I saw they were having Agnes kneel down on the floor in the middle of the room, where the large slab of white marble was located. The martyr recollected herself, with her arms over her chest and her gaze uplifted to the sky. Her eyes, in the rapture of a delicate contemplation, became flooded with tears of superhuman joy. There was a smile on her face, which was not paler than before.
One of the assistants took hold of her braids, as if they were a rope, to keep her head still. But there was no need to.
“I love Christ!” she cried when she saw the executioner lift the sword, and I saw it penetrate between the shoulder blade and collarbone and open her right carotid, and the martyr fell, still maintaining her kneeling position, to her left, like someone cuddling up to sleep, in a blessed sleep, for the smile did not leave her face and was hidden only by the blood gushing from her slashed throat as if from a beaker.
This was my vision tonight. I could not wait to be alone to write it down and take joy in it once more in peace.
It was so lovely that while I was experiencing it–and tears were falling which I think the faint light in the room hid from those present, and I remained with my eyes closed, partly because I was so absorbed in contemplation that I needed to concentrate and partly to make them think I was sleeping, although I don’t like people to know…where I am–I could not bear to hear bits of ordinary, very human phrases drifting like flotsam amidst the beauty of the vision, and I said, “Hush, hush,” as if the noise bothered me. But it was not that. The fact was that I wanted to remain alone to contemplate in peace. As I indeed managed to.
Then, afterwards, Jesus spoke to me.
“It is said, ‘God, having infinitely loved man, loved him until death.’ (John 13:1).
My truest followers are not and were not unlike their God, and, in keeping with His example and for His glory, they have given Him and men measureless love extending to the point of death.
I have already told you that the death of Agnes, like that of Therese, has a single name: love. Regardless of whether the sword or illness appears to be the cause of the death of these creatures, who were able to love with that relative ‘infinity’ of the creature (I speak this way for quibblers over words), which is a lesser copy of God’s perfect infinity, the true and exclusive agent is love.
A single word should be affixed as an epigraph upon these ‘saints’ of Mine. The one which is used for Me: Dilexit. ‘He loved’. Agnes the girl and the young Cecilia loved; the group of Symphorus’ children loved; the tribune Sebastian loved; the slave Julia loved; Cassian the teacher loved; Rufus the carpenter loved; Linus the pontiff loved; the white flowerbed of virgins, the tender meadow of the children, the delicate company of the mothers, the virile one of the fathers, the iron-hard cohort of the soldiers, and the sacerdotal procession of bishops, pontiffs, priests, and deacons loved; the humble and twice redeemed mass of slaves loved.
This purple court of Mine, which confessed Me in the midst of torments, loved. And, in gentler times, the host of those consecrated in cloisters and convents loved, and the virgins in all convents, and the earthly heroes who, while living in the world, have been able to make love a cloister for the spirit so that it will live loving only the Lord, for the Lord’s sake, and men through the Lord.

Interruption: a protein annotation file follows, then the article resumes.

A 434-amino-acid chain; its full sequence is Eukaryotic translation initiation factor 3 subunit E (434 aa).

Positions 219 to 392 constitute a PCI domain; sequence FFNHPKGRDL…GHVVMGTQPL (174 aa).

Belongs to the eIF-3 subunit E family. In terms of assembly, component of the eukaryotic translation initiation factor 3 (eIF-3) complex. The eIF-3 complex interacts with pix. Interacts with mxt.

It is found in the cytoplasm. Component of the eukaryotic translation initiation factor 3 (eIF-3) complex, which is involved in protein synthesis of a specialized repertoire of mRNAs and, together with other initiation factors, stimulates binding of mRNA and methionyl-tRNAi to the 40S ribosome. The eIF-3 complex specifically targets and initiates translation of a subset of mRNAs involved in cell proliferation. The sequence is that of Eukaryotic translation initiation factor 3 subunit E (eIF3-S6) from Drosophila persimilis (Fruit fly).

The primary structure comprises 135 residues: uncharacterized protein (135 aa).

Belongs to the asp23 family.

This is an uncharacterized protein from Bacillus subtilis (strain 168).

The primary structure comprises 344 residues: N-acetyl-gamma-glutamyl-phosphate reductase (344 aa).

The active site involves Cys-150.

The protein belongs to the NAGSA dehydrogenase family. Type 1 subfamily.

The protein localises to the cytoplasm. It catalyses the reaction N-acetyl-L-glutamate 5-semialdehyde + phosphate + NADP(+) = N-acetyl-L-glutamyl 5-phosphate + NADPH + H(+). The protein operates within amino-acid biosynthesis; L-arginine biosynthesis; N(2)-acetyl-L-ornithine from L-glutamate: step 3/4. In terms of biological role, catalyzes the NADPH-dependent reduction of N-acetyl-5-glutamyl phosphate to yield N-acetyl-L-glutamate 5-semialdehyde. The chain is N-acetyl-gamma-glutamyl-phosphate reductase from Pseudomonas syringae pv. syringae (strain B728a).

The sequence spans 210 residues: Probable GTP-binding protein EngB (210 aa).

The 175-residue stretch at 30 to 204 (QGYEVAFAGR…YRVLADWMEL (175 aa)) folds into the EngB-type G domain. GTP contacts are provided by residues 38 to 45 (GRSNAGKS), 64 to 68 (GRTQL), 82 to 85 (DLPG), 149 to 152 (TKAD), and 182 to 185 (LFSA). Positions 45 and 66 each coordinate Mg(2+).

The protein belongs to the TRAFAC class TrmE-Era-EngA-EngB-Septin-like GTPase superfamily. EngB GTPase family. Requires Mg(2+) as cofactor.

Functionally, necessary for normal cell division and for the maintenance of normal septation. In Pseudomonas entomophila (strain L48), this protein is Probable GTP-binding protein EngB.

‘He loved.’ This little word, which is greater than the universe–for in its brevity it contains God’s most forceful force, God’s most characteristic, and God’s most powerful power–this word, whose sound, when spoken supernaturally to describe a life led, fills creation with itself and makes mankind start with admiration and the Heavens with rejoicing, is the key, the secret which opens up and explains the resistance, generosity, fortitude, and heroism of so many creatures who on account of age or family conditions seemed to be the least suited for such heroic perfection. For, if it still does cause amazement that Sebastian, Alexander, Mario, and Speditus should have been able to defy death for the sake of Christ–just as they had defied death for Caesar–it is astonishing that some who were little more than girls, like Agnes, and loving mothers should have been able to cast their lives into the midst of tortures, agreeing, as their first torment, to wrest themselves away from the embrace of relatives and children out of love for Me.
But to the human and superhuman generosity of the martyr to love there corresponds the divine generosity of the God of love. It is I who give My strength to these heroes of Mine and to all the victims of the unbloody, but long and no less heroic martyrdom. I make Myself strength in them. It is I who infuse fortitude into the lamb Agnes and the feeble old man, the young mother and the soldier, the master and the slave, and, in addition, over the centuries, into the cloistered nun and the statesman who dies for the faith, the unknown victim and the spiritual leader.
In the depths of their hearts and on their lips, do not seek any other pearl or savor except this: ‘Jesus.’ I, Jesus, am wherever holiness shines and charity pours itself out.”